Strategic Planning Is Overrated
At nearly every bookstore, you can find a shelf filled with books promising the next great prescription for church growth and congregational vitality. “In seven easy steps,” they promise, “your congregation will grow by 1,000 percent!” Well, that might be an exaggeration, but you get the picture. Everybody seems to have an idea about what is needed to promote church growth and congregational vitality. Some actually do seem promising, while others project results that simply no program or scheme can predict.
I must confess that a few of those books are on my own bookshelf and the shelves in the library of my parish, Trinity on the Hill Episcopal Church in Los Alamos, New Mexico. Just after the two-year mark of my arrival at Trinity, the vestry began exploring ideas and programs that might inject a new sense of life and vitality in the congregation. From the beginning, we made a commitment to avoid the route of the traditional “Five-Year Strategic Plan.” You know…those plans that get written up and then sit on a shelf collecting dust while the parish carries on with business as usual.
So, we turned to some of the aforementioned books. And while some of the programs seemed viable, we knew that the success of one parish’s program didn’t guarantee a favorable outcome at ours. Context matters. And as each parish is made up of wildly different personalities, we knew that whatever program we pursued, it had to be consistent with who we are as a faith community.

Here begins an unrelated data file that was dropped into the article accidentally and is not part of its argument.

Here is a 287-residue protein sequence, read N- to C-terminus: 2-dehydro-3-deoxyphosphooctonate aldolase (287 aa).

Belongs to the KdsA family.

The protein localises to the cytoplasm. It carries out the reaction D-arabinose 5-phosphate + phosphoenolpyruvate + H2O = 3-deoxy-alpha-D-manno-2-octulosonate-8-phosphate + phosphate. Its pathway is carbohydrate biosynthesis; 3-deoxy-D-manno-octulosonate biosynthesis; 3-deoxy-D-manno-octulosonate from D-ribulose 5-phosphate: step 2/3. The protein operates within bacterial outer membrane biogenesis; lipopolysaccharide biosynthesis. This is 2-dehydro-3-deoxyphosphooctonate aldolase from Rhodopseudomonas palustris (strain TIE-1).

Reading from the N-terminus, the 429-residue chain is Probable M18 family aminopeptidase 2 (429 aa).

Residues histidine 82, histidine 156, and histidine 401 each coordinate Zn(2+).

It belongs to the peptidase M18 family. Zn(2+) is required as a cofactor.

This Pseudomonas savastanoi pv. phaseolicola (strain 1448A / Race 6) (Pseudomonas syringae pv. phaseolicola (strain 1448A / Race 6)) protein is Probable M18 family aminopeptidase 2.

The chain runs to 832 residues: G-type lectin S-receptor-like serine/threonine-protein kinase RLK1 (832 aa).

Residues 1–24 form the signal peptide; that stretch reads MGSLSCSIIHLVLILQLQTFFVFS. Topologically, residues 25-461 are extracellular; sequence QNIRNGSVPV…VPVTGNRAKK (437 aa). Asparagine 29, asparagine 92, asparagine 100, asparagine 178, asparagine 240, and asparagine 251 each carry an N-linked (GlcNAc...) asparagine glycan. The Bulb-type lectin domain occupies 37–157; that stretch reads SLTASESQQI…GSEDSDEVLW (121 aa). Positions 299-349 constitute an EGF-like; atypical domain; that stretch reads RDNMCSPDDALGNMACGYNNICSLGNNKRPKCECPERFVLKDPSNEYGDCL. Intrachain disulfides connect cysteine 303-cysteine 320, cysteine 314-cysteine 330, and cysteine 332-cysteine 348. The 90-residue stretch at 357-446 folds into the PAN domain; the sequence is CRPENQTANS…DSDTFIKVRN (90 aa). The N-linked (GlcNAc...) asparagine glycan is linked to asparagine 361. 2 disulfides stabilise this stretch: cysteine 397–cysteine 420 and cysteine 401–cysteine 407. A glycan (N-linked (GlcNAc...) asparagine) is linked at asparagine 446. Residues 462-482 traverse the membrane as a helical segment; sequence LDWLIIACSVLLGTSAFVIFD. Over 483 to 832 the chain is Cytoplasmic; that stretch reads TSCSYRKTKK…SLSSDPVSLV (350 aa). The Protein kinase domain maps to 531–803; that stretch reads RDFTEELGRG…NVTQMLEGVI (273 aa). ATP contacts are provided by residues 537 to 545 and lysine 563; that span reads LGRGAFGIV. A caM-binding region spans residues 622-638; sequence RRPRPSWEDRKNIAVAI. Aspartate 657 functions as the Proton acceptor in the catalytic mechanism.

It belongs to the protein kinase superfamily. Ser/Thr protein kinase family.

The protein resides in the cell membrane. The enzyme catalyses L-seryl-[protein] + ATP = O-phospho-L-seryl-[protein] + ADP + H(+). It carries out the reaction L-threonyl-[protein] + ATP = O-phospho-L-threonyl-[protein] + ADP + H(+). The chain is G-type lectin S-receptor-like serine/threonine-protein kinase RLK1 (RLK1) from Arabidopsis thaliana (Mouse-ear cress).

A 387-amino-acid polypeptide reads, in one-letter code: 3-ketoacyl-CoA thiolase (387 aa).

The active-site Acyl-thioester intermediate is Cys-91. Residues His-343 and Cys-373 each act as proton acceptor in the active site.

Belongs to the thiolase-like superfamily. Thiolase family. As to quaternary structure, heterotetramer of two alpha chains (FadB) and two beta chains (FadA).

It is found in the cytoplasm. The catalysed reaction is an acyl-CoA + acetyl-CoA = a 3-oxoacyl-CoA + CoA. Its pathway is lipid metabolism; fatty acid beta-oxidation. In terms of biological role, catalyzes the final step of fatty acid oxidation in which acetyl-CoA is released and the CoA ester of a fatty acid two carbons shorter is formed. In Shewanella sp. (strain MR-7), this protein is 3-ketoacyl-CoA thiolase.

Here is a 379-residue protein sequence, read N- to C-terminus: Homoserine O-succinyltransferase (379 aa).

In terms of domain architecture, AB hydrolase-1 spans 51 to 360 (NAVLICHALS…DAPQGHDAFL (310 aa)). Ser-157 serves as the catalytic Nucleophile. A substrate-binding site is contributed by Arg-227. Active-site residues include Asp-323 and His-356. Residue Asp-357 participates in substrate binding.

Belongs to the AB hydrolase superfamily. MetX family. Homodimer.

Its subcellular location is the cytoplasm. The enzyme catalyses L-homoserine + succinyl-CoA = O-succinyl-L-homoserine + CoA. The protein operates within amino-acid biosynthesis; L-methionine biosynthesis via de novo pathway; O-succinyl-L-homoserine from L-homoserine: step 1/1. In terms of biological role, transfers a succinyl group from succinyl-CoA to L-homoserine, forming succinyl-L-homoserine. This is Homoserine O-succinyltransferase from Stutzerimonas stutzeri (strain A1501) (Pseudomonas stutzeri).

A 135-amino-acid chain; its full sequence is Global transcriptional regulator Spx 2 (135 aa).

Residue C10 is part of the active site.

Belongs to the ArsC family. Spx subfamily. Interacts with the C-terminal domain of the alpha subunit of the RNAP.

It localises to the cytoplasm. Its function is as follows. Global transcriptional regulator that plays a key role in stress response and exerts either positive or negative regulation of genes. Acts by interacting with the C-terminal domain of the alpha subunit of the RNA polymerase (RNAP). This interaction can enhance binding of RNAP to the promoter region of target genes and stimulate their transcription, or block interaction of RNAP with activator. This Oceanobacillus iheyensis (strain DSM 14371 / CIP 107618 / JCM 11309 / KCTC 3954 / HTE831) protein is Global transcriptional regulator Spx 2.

A different kind of visioning
Enter ECF and strategic visioning. I came across the organization’s materials on the topic while perusing the Internet one evening. As we all know, the Internet is like a black hole…you go further and further in and can’t resist its pull. As often as not, you come out the other side and realize that you’ve spent two hours researching the history of Mickey Mouse.
But not that night. That night something began to stir within me as I read about strategic visioning. Even at first glance, I could tell this wasn’t the typical strategic plan model. Here was something else – something more organic, more personal, more (dare I say) spiritual.
At the next vestry meeting, I pitched the program to the parish leadership. They, too, were intrigued by what they read from ECF. It wasn’t long before we were in contact with an ECF consultant, and soon after, hosted the first retreat for our Discernment Committee.
A clear path and a process
From the earliest steps in our work with ECF’s strategic visioning process, the intent and trajectory were crystal clear. This would not result in a strategic plan birthed from a brain trust, after an afternoon locked away in a board room. It began with the members of the congregation, the very people who give of their time, talent and treasure to ensure a bright future for our parish.
To be sure, the clergy were involved. But, refreshingly, ours were not the primary voices. Even mine, as the rector, was just one voice among many. Nobody would monopolize the conversation. Our Discernment Committee was made up of a cross-section of the various demographics of the parish. Young and old, conservative and liberal, etc. Multiple voices committed to gather for the better part of a year to pray, talk to one another and dream about how God was calling our congregation forward.
Asking, listening and reflection